Monday, October 6, 2014

What is Affirmative Consent?

So Jerry Brown just signed SB-967, the Student Safety: Sexual Assault Bill, into law in California. There's been a good deal of reporting recently on widespread problems at colleges and universities in how they deal with rape and assault and I'm the first to acknowledge those problems. There's a
culture of acceptance at best or tacit approval at worst of sexual assault on campuses, and in many cases faculty and staff would rather ignore it than address it. So legislation to reform the system and protect victims is certainly needed and welcome.

And that brings us to the current bill, which basically requires every school to enact and Affirmative Consent sexual assault policy to receive any state of federal funds. The affirmative consent standard is usually defined as requiring the each person engaging in sexual activity to obtain active affirmative, voluntary agreement to sexual activity. Which sounds great. Of course affirmative consent should be required. But when it comes to criminal legal matters the details are critical and that's where California's new law is problematic. The relevant text reads:

(1) An affirmative consent standard in the determination of whether consent was given by both parties to sexual activity. “Affirmative consent” means affirmative, conscious, and voluntary agreement to engage in sexual activity. It is the responsibility of each person involved in the sexual activity to ensure that he or she has the affirmative consent of the other or others to engage in the sexual activity. Lack of protest or resistance does not mean consent, nor does silence mean consent. Affirmative consent must be ongoing throughout a sexual activity and can be revoked at any time. The existence of a dating relationship between the persons involved, or the fact of past sexual relations between them, should never by itself be assumed to be an indicator of consent.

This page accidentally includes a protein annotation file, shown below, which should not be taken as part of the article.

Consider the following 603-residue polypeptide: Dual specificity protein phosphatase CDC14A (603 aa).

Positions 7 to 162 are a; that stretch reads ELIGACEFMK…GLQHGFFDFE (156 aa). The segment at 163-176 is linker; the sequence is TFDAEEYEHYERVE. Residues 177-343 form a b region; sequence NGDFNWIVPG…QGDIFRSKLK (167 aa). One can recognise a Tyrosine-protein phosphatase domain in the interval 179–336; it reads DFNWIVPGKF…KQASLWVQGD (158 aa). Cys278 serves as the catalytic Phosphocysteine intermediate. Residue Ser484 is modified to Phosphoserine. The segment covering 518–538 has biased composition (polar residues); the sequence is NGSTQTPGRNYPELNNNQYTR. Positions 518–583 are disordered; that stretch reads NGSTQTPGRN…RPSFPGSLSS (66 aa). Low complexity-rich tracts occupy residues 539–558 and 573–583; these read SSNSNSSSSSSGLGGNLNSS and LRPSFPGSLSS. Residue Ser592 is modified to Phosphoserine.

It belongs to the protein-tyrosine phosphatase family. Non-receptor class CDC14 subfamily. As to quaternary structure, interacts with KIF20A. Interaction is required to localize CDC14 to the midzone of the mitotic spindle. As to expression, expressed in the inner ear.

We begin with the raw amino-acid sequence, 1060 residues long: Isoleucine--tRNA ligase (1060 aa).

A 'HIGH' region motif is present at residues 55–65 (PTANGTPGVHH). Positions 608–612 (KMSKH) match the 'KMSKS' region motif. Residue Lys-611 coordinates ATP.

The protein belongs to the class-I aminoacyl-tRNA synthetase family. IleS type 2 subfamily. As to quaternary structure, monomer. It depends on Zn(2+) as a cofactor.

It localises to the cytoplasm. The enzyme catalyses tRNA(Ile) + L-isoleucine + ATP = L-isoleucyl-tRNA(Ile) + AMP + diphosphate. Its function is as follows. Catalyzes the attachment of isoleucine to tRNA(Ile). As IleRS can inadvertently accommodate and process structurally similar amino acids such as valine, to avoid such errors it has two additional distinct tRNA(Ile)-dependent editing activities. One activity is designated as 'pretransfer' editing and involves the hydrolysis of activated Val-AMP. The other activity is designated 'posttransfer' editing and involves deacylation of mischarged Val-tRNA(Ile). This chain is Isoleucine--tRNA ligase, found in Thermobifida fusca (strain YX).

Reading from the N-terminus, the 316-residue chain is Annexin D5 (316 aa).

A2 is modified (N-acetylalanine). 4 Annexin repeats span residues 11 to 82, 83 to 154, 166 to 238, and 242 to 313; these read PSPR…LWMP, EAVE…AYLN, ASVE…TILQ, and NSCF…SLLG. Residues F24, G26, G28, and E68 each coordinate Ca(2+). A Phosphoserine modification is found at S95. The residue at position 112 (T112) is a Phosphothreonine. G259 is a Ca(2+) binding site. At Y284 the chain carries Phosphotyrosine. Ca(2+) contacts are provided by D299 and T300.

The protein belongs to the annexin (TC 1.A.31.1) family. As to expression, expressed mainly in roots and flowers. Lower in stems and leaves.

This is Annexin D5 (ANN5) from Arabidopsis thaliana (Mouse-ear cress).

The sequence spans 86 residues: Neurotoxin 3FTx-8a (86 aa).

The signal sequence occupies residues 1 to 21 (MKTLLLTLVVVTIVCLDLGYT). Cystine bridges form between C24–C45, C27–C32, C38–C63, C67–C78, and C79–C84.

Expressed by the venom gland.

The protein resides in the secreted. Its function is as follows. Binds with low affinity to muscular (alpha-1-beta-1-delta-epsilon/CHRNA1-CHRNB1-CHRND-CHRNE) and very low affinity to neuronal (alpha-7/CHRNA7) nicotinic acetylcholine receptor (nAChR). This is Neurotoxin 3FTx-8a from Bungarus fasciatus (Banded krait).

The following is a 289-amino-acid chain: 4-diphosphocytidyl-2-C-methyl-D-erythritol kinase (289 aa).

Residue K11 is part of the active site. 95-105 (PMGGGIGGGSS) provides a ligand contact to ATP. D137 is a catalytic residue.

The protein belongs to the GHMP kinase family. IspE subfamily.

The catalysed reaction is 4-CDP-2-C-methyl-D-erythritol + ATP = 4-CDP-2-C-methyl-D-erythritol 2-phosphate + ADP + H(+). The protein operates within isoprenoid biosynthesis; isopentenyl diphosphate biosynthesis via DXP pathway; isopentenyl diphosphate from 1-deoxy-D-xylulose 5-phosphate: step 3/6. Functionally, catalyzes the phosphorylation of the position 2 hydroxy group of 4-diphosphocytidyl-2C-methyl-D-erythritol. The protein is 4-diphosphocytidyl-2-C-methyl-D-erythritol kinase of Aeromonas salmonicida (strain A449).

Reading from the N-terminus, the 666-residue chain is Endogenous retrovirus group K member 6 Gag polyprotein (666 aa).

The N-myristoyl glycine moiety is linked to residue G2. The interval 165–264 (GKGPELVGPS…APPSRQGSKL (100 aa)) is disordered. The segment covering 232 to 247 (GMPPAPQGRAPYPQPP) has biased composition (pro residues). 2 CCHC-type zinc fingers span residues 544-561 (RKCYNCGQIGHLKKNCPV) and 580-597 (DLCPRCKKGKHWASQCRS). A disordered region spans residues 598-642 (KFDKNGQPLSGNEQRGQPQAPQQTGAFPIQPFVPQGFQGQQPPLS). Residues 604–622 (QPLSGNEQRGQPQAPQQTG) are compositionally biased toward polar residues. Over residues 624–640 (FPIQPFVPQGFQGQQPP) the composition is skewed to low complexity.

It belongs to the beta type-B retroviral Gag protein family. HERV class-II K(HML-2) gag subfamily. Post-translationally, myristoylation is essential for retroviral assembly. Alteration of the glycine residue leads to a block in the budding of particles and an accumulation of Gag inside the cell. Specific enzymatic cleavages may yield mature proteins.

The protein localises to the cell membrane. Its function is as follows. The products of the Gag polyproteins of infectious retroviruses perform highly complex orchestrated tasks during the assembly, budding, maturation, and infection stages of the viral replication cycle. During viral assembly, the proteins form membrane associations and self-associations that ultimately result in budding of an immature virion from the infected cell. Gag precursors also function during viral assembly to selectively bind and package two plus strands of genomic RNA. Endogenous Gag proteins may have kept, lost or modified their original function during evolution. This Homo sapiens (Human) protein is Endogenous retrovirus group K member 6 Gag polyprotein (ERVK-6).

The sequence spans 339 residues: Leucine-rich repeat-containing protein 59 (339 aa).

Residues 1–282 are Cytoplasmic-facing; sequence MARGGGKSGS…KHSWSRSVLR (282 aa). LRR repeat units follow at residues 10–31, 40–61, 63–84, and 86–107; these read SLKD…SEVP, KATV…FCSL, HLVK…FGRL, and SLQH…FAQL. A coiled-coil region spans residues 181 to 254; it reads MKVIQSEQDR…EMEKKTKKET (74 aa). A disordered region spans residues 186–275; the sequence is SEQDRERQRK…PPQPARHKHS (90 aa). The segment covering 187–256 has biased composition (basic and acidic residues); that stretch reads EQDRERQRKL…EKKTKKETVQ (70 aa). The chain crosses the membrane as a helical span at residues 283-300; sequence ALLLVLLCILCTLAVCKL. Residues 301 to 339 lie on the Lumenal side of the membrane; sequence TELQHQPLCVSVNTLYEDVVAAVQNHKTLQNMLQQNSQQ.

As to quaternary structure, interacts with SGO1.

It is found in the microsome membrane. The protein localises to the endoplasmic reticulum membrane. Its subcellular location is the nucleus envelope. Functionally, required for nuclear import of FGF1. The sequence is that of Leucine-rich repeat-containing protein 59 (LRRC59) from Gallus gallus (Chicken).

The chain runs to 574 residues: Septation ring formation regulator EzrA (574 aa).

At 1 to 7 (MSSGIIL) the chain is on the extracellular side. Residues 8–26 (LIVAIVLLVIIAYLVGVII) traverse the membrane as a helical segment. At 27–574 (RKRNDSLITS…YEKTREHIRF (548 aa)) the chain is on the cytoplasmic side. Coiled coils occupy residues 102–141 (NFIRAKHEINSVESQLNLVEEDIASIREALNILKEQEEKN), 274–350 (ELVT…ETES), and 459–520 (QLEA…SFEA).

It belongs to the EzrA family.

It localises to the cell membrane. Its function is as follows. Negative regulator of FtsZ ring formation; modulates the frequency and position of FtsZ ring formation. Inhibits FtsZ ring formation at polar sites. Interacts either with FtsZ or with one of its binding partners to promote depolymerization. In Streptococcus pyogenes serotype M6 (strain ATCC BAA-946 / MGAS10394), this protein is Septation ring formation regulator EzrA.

This law requires "affirmative, conscious, and voluntary agreement" but never defines what constitutes such agreement to satisfy the legal requirement. It tells you what does NOT constitute consent, including lack of protest, silence or an ongoing dating relationship. OK. But what DOES constitute affirmative consent? A yes, a nod, a smile? And further complicating things is the requirement for ongoing consent throughout the sexual activity. Again, what exactly is required? Does an initial verbal consent mean that less definitive physical cues are sufficient going forward? Or must both parties pause every 10 minutes to obtain updated verbal consent? 

This may seem like petty carping because everyone KNOW what consent means. But in legal matters of such import, "just knowing" isn't enough. This law creates questions and confusion with arbitrary and undefined requirements to avoid being guilty of rape. Amanda Marcotte defends this ambiguity saying "The law has no bearing on the vast majority of sexual encounters. It only applies when a student files a sexual assault complaint". To which Jonathan Chait responds "So the law will not come into play because nobody will actually try to enforce it. Instead, it will technically deem a large proportion of sexual encounters to be rape, but prosecutors will only enforce it if there is an accusation. And since most, and possibly nearly all, sexual encounters will legally be rape, then accusation will almost automatically result in conviction... What percentage of the last decade worth of Hollywood sex scenes, if acted out between college students in California, would technically constitute rape? A majority? Ninety percent? Deprogramming and reorienting societal ideas about sex is an evolutionary process. California isn't merely attempting to set out to nudge the culture in this direction. It is reclassifying all sex that falls outside those still-novel ideas as rape. A law premised on this sort of sweeping, wholesale change is likely to fail." I have to say I find Chait's argument more compelling.

So again, reform and new laws to deal with sexual assault are both needed and welcome.  An Affirmative Consent law of some form is a great idea.  But those laws must be clear, well defined and specific in their requirements.  I don't think California's new law reaches those bars.

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